Inspiration's Journey Home Page

Malia's Journal Updates

Alaska - Part 1

May 15 -
May 20, 2003

Journal Updates


Columbia, SC
Blue Ridge Parkway
Computer Crash!

2005 - 2006
Happy New Year
Hawk's Message
I'm Published!
Sharing Spring
Ways of Writing
Edmonds, WA
Degenerate Neck
Desert Depression
Post Quartzsite
Grandma Malia

2003 - 2004
Alaska Planning
Alaska 1
Alaska 2
Alaska 3
Alaska 4
Alaska 5
Alaska 6
Alaska 7
BC & Alberta
To Lower 48
2004 Recap
Giving Thanks

2001 - 2002
Inspiration's Off!
To Charleston
N. Carolina
To Orlando
Florida Tour
Back in Austin
Albuq. to WA


On the Way (Canada)

Alaska at Last!

Tok to Valdez

  Mineral Creek
  Lu-Lu Belle Cruise

Russian River

  Misc. Pics

Whittier Road

Portage Glacier

Backyard Bear!

  Kenai Cruise

  Flightsee Denali

Denali Nat'l Park

Kluane Lake

Cassiar Hwy. Bear
  Highway Scenes

  Waterfall Road

Jasper Nat'l Park
  Maligne Lake

Icefields Parkway
  Athabasca Falls
  Athabasca Glacier
  Overnight at Glacier
  Lake Louis Road
  Lake Louise

Banff, Alberta

Johnston Canyon

Misc. Pics

Fireweed Pics

Skagway (side trip)
  White Pass RR
  Return Trip

Alaska Journaling

My Article About
This Alaska Trip

These are misc. journal entries written while in Alaska (besides the ones included with the picture pages)

May 15, 2003 - Alaska at Last!

It was crying-with-joy-time again when I saw the Welcome to Alaska sign. I made it!!!

May 17, 2003 - Valdez

Today I didn't wake up until 10:00 and went outside to drink my coffee with the seagulls. I've seen a couple of eagles soar by, but not as many as I thought would be here. Now that I'm finally able to relax, I realize how exhausted I am from driving almost every day for weeks now and all I was able to muster the energy for was to sit in front of my house and drink in the incredible view. I managed to wash my car and half my RV of at least the first layer of Alcan Highway dirt before I had to sit again and just pinch myself that I am really finally in Alaska and all I really have to do now is just enjoy it.

May 18, 2003

It was a beautiful day and I treated myself to lunch in town and visited the Valdez Historical Museum. I was surprised at how little info they had on the infamous Exxon oil spill and the curator told me it's more or less a political thing. Since the community depends on the refineries for all types of support, they don't want to bite the hand that feeds them. Way across the water I can see the end of the Alaska Pipeline and the ships docking there getting their fill of oil. The owner here filled me in on the process- it takes about 24 hours to pump each ship to capacity and you can watch the ballast lines disappear as they sink under the weight of the load. I can't remember how many barrels of oil they can carry, but he said the tourists are always asking "What do they do with the barrels once the oil is transferred to the ships?" He tries not to laugh as he explains that a barrel is just a measurement, the oil is not really carried in actual physical barrels.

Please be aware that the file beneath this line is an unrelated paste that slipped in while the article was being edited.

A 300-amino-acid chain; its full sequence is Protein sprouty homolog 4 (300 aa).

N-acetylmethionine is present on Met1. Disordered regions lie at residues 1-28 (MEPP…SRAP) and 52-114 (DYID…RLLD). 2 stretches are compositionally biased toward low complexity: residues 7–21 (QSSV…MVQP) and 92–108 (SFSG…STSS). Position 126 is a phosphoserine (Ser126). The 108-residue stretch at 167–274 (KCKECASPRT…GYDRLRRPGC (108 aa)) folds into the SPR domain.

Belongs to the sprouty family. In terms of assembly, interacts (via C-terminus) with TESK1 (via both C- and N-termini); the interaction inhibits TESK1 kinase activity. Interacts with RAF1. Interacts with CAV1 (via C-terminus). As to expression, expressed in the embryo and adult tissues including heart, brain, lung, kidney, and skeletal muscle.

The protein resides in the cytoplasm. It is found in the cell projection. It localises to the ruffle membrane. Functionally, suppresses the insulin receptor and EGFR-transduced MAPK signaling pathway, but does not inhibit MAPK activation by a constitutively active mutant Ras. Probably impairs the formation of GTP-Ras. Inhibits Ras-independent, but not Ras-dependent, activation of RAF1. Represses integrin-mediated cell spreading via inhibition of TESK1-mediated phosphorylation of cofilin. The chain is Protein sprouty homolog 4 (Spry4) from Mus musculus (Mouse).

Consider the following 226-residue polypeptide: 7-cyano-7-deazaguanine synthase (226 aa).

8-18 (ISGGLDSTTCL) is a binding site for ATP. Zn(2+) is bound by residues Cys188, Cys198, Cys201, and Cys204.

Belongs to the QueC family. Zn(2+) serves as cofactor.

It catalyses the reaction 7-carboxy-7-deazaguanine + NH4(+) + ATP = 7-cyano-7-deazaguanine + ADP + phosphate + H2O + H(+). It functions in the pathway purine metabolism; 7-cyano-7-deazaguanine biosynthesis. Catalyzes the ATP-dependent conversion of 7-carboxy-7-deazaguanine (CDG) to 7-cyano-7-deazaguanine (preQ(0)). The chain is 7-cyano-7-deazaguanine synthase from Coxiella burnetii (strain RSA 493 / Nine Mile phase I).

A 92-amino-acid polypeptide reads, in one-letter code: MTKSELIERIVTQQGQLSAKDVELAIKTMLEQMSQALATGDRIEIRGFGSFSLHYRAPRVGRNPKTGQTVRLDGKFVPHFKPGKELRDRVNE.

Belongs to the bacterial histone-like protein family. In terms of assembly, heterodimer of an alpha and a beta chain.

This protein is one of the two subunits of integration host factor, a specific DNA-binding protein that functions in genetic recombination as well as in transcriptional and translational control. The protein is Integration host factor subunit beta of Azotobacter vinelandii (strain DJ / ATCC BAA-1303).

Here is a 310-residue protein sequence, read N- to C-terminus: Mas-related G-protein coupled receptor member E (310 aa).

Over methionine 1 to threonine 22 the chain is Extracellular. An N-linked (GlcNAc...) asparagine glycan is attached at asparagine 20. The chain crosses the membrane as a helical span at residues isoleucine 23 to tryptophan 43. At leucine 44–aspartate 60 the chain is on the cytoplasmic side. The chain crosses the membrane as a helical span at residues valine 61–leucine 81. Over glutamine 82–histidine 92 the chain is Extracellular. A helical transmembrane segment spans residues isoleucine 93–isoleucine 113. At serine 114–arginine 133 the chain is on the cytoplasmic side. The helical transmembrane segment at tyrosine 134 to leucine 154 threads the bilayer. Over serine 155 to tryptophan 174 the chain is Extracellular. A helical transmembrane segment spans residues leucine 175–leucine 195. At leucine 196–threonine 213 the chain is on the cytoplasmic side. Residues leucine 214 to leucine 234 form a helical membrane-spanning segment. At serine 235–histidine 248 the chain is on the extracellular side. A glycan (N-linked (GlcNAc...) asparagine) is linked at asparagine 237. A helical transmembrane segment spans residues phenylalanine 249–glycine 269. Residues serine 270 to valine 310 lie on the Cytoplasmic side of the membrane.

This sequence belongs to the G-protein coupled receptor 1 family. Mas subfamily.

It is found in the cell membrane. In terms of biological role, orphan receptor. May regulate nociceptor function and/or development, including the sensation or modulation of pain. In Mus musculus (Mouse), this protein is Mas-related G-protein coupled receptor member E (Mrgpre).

Monday, May 19, 2003 - Cloudless skies and snowy mountains

It's still a little chilly and a bit windy on the water, but there was not a cloud in the sky today and the snow-capped mountains against that clear blue sky were achingly beautiful. I was going to get out and drive to Lake Louise, but then I realized that everything I wanted to see and do in Valdez was right outside my door. There just could be no better view and since I'm still pretty tired and feel more in need of rest than more driving, I decided I'd just stay home, get out my lawn chair and read by the water when I could tear my eyes away from the sparkling water and the enchanting mountains. Binoculars are a real treat to have here - besides the closeup of wildlife, the patterns in the snow-covered mountains are fascinating and an endless game of "that looks like…."

After breakfast, when I was cleaning the coffee pot, I had the thought: "I'd hate to break my coffee pot now and have to try to find one in this little town." About 2 seconds later, while rinsing it, I hit it against the cutting board and heard that sick breaking glass sound, and I just could not believe it! I had to laugh in gratitude that not everything I dread comes to me that fast and furious!

Tuesday, May 20, 2003 - Friends

It was nice getting all the email I received today. Being alone makes contact with my friends all the more important. I wonder if they realize how much their words of encouragement mean to me. I wonder if they know how much I am heartened by the words of wisdom I receive from those that take the time to let me know they are thinking of me and are with me in spirit. Lee's promises of prayers are not taken lightly as I firmly believe that contact with God on my behalf is a true blessing in more ways than one. Thanks for sicking St. Jude on me, Lee - I could certainly use the patron saint of the impossible sometimes, for sure! I was especially touched by Kerry saying she actually cried with me when reading of my mini meltdown. And Judy wrote:

"I've always thought that pushing to the brink (with some caution, of course) was what life was meant to be. Too many people just don't get it. I feel so fortunate to have met someone who does and who shares her experiences so willingly."

Isn't that just so cool? So many others share their good wishes that I can't believe it's possible I can still feel so alone sometimes. My kids and my mom continue to be inspirations to me - even though they miss me, they never try to make me feel guilty for following my own dreams and tell me that it inspires them to follow their own (which is my fondest wish for them).

My dad continues to travel with me and I feel his encouragement and affirmation that it's best not to wait for the perfect timing that may never come to pursue your dreams. And I got a kick out of hearing advice given by Frank Sinatra in an old interview I happened to catch on TV: "Live each day like it's your last - because someday you'll be right."